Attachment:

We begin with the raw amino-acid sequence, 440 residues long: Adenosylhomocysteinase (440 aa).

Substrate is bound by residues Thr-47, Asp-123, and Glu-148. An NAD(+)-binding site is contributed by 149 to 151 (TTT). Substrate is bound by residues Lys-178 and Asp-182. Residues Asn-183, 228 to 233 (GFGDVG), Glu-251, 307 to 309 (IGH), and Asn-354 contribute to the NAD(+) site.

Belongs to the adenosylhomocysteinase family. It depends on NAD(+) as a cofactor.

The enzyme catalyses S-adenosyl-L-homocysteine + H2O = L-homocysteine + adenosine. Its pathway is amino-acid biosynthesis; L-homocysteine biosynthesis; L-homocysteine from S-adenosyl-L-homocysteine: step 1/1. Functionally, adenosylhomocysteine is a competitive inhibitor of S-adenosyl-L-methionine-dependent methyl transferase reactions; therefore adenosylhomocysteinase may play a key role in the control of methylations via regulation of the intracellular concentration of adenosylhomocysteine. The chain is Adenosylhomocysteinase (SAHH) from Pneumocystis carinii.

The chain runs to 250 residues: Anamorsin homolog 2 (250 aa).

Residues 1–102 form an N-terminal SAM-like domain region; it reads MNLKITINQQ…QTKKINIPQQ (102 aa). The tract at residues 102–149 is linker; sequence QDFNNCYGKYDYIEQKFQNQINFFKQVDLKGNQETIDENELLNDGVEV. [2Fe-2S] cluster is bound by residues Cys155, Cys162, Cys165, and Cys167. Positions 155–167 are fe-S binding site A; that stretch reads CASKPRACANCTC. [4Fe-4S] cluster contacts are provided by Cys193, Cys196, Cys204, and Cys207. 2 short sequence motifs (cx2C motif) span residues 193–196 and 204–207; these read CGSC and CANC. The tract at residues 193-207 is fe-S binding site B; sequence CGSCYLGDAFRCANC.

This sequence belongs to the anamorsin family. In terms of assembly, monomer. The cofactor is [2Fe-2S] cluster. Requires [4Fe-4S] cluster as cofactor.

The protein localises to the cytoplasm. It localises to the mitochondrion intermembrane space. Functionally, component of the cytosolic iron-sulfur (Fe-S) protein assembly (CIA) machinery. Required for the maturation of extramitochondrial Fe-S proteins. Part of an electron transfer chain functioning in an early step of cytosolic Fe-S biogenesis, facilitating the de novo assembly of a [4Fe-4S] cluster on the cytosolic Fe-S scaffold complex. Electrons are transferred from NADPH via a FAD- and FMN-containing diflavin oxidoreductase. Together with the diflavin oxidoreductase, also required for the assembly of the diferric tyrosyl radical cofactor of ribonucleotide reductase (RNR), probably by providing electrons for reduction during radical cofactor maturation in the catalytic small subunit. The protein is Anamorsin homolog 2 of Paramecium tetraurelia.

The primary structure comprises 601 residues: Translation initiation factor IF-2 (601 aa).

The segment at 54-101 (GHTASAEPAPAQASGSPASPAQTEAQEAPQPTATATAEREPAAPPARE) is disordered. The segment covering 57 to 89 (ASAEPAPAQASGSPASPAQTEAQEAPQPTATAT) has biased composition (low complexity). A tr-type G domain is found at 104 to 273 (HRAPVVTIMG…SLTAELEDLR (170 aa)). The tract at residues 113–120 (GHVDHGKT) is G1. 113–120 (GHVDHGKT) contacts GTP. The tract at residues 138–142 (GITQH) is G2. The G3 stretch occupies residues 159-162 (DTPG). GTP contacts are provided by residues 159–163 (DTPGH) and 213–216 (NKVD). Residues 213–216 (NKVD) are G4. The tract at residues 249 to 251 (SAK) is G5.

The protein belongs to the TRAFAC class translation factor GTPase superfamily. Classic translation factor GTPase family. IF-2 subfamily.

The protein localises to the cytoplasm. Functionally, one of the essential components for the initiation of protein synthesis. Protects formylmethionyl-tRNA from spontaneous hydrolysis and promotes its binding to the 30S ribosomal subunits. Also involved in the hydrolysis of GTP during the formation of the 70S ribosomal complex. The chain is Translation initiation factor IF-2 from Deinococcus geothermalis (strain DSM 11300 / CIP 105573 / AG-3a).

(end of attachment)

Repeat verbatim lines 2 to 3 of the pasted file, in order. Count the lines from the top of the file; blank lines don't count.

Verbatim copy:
Substrate is bound by residues Thr-47, Asp-123, and Glu-148. An NAD(+)-binding site is contributed by 149 to 151 (TTT). Substrate is bound by residues Lys-178 and Asp-182. Residues Asn-183, 228 to 233 (GFGDVG), Glu-251, 307 to 309 (IGH), and Asn-354 contribute to the NAD(+) site.

Belongs to the adenosylhomocysteinase family. It depends on NAD(+) as a cofactor.